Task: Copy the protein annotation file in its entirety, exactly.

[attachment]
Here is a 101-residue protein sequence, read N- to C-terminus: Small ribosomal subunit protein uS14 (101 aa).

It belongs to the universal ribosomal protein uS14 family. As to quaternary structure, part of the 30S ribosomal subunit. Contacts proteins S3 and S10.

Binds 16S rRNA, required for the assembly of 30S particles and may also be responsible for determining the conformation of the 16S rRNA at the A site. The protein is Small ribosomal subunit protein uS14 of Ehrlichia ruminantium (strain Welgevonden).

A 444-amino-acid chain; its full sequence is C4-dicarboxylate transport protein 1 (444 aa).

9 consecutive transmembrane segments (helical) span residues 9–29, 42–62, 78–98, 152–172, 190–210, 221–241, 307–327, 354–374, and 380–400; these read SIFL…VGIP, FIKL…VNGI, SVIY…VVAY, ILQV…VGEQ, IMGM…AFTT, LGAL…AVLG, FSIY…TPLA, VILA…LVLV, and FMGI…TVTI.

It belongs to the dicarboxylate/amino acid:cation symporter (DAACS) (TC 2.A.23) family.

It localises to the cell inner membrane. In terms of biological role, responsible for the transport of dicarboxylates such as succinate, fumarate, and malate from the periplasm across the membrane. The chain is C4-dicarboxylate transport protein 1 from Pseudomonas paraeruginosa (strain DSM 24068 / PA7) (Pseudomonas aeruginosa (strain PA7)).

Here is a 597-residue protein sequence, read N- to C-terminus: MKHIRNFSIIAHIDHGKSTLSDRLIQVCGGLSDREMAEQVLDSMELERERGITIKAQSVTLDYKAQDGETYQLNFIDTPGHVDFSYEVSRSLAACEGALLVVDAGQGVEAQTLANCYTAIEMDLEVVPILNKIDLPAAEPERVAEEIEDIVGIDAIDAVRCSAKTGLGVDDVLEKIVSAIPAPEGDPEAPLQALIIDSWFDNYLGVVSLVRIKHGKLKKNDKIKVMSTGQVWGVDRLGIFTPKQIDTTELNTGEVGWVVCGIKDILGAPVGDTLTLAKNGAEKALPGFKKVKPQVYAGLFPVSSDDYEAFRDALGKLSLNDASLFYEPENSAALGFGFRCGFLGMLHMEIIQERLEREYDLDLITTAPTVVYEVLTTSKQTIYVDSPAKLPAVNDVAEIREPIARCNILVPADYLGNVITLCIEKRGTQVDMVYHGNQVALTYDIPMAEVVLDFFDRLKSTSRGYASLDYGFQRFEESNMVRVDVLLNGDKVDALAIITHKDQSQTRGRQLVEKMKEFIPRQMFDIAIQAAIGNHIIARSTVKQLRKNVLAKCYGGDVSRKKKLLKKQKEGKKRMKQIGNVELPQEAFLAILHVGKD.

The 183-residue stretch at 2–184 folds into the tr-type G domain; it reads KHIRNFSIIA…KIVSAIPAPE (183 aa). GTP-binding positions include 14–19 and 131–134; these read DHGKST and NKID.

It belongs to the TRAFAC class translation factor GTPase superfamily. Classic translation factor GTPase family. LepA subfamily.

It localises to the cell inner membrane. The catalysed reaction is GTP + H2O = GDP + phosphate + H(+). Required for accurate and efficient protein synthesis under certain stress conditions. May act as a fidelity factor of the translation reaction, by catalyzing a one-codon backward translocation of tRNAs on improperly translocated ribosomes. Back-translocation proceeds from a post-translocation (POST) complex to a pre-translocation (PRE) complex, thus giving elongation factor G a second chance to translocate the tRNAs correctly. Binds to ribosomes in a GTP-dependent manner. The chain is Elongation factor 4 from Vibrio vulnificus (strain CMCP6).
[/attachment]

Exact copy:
Here is a 101-residue protein sequence, read N- to C-terminus: Small ribosomal subunit protein uS14 (101 aa).

It belongs to the universal ribosomal protein uS14 family. As to quaternary structure, part of the 30S ribosomal subunit. Contacts proteins S3 and S10.

Binds 16S rRNA, required for the assembly of 30S particles and may also be responsible for determining the conformation of the 16S rRNA at the A site. The protein is Small ribosomal subunit protein uS14 of Ehrlichia ruminantium (strain Welgevonden).

A 444-amino-acid chain; its full sequence is C4-dicarboxylate transport protein 1 (444 aa).

9 consecutive transmembrane segments (helical) span residues 9–29, 42–62, 78–98, 152–172, 190–210, 221–241, 307–327, 354–374, and 380–400; these read SIFL…VGIP, FIKL…VNGI, SVIY…VVAY, ILQV…VGEQ, IMGM…AFTT, LGAL…AVLG, FSIY…TPLA, VILA…LVLV, and FMGI…TVTI.

It belongs to the dicarboxylate/amino acid:cation symporter (DAACS) (TC 2.A.23) family.

It localises to the cell inner membrane. In terms of biological role, responsible for the transport of dicarboxylates such as succinate, fumarate, and malate from the periplasm across the membrane. The chain is C4-dicarboxylate transport protein 1 from Pseudomonas paraeruginosa (strain DSM 24068 / PA7) (Pseudomonas aeruginosa (strain PA7)).

Here is a 597-residue protein sequence, read N- to C-terminus: MKHIRNFSIIAHIDHGKSTLSDRLIQVCGGLSDREMAEQVLDSMELERERGITIKAQSVTLDYKAQDGETYQLNFIDTPGHVDFSYEVSRSLAACEGALLVVDAGQGVEAQTLANCYTAIEMDLEVVPILNKIDLPAAEPERVAEEIEDIVGIDAIDAVRCSAKTGLGVDDVLEKIVSAIPAPEGDPEAPLQALIIDSWFDNYLGVVSLVRIKHGKLKKNDKIKVMSTGQVWGVDRLGIFTPKQIDTTELNTGEVGWVVCGIKDILGAPVGDTLTLAKNGAEKALPGFKKVKPQVYAGLFPVSSDDYEAFRDALGKLSLNDASLFYEPENSAALGFGFRCGFLGMLHMEIIQERLEREYDLDLITTAPTVVYEVLTTSKQTIYVDSPAKLPAVNDVAEIREPIARCNILVPADYLGNVITLCIEKRGTQVDMVYHGNQVALTYDIPMAEVVLDFFDRLKSTSRGYASLDYGFQRFEESNMVRVDVLLNGDKVDALAIITHKDQSQTRGRQLVEKMKEFIPRQMFDIAIQAAIGNHIIARSTVKQLRKNVLAKCYGGDVSRKKKLLKKQKEGKKRMKQIGNVELPQEAFLAILHVGKD.

The 183-residue stretch at 2–184 folds into the tr-type G domain; it reads KHIRNFSIIA…KIVSAIPAPE (183 aa). GTP-binding positions include 14–19 and 131–134; these read DHGKST and NKID.

It belongs to the TRAFAC class translation factor GTPase superfamily. Classic translation factor GTPase family. LepA subfamily.

It localises to the cell inner membrane. The catalysed reaction is GTP + H2O = GDP + phosphate + H(+). Required for accurate and efficient protein synthesis under certain stress conditions. May act as a fidelity factor of the translation reaction, by catalyzing a one-codon backward translocation of tRNAs on improperly translocated ribosomes. Back-translocation proceeds from a post-translocation (POST) complex to a pre-translocation (PRE) complex, thus giving elongation factor G a second chance to translocate the tRNAs correctly. Binds to ribosomes in a GTP-dependent manner. The chain is Elongation factor 4 from Vibrio vulnificus (strain CMCP6).